Continuing round to the southwest, you will see the remains of the southern wall, followed by some more towers and cisterns. At the most southern point here, you will see a small gate that could be used by the inhabitants in an emergency.
From here, a steep path takes you past the remains of the northern wall, and on to the highest point of the castle. All that remains of the tower here is part of its south wall with its window almost intact. Although the views from here are magnificent, the purpose of this tower was to keep a lookout for potential enemies, and for the lookouts to exchange messages with their opposite numbers at Buffavento.
Although it is many years since messages were passed by burning bonfires at the top of a mountain, the modern equivalent will have been spotted on your trip to Kantara. On the local mountain summits, you will easily spot radar and radio installations. The technology has changed, but it would appear that the danger still comes from the same direction.
Continuing in the same clockwise direction, the trip down to the castle entrance is much less daunting.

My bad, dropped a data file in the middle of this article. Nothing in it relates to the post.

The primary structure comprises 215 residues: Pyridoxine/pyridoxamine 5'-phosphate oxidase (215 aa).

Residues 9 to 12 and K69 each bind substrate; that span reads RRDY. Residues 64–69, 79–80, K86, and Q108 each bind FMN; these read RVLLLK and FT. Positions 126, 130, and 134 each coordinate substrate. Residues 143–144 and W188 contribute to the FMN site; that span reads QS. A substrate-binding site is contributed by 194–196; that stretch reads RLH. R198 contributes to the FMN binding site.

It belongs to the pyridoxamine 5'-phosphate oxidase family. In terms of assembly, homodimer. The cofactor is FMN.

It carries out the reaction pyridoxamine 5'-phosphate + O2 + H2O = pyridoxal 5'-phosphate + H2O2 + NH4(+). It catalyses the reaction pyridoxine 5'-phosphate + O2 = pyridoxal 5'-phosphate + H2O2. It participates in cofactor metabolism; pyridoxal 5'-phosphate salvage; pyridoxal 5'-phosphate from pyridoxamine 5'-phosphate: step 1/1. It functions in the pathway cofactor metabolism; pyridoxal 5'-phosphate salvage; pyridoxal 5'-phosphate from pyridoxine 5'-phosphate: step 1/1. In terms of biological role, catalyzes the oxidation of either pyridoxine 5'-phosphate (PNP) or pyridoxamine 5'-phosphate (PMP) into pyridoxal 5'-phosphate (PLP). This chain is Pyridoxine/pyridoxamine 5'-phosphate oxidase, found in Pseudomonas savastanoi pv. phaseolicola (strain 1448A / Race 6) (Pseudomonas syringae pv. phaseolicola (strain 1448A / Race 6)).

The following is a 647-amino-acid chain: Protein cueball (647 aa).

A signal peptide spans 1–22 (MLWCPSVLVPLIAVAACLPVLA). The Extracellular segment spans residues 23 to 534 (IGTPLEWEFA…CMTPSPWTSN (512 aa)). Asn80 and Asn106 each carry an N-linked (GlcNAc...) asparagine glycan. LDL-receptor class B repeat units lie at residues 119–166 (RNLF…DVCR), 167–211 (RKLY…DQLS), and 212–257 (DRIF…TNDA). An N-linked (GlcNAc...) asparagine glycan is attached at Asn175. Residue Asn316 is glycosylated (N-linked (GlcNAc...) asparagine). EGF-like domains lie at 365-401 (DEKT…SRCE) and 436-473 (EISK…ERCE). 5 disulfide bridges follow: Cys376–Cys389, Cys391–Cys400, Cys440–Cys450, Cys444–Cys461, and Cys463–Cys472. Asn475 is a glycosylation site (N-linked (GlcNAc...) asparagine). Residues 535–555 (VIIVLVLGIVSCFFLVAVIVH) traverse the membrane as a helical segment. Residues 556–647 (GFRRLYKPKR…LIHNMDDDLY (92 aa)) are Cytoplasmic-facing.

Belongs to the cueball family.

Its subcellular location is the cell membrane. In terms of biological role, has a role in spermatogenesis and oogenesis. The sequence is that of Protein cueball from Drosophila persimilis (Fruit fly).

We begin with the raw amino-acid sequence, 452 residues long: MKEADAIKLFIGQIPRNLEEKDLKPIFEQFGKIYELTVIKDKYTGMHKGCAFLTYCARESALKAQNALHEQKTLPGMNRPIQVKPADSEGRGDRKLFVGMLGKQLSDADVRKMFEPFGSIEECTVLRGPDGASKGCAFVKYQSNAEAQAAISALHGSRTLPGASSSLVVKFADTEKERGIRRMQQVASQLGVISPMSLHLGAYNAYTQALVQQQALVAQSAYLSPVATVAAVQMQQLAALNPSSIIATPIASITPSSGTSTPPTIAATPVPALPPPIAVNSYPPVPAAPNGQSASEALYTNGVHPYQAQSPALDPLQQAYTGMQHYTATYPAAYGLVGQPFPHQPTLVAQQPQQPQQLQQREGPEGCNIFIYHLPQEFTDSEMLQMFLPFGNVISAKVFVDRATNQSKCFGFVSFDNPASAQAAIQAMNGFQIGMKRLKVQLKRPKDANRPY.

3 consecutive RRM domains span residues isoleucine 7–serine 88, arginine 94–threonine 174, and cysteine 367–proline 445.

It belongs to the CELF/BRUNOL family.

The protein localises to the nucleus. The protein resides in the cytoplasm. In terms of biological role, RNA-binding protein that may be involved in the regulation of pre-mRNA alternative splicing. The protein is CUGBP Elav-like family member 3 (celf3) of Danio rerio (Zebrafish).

Update, February 2014
The road to the castle via Mersinlik is currently being upgraded and widened. There is still some way to go, so it's probably best to avoid that route for the next year or so. The road from the south via Iskele is now complete, but the direction signs have not been changed. (experience tells me it could be years before that is done!) About 1 kilometre after leaving Iskele, you will come to a junction. The signs indicate that you should turn left for Ardahan and Kantara. Ignore those, and continue straight ahead. In the other direction, heading south from Kantara, immediately after passing through Ardahan, you will come to a small roundabout. Signs tell you to take a right for Iskele. Again, ignore the signs and continue straight ahead.
See the location in Google maps.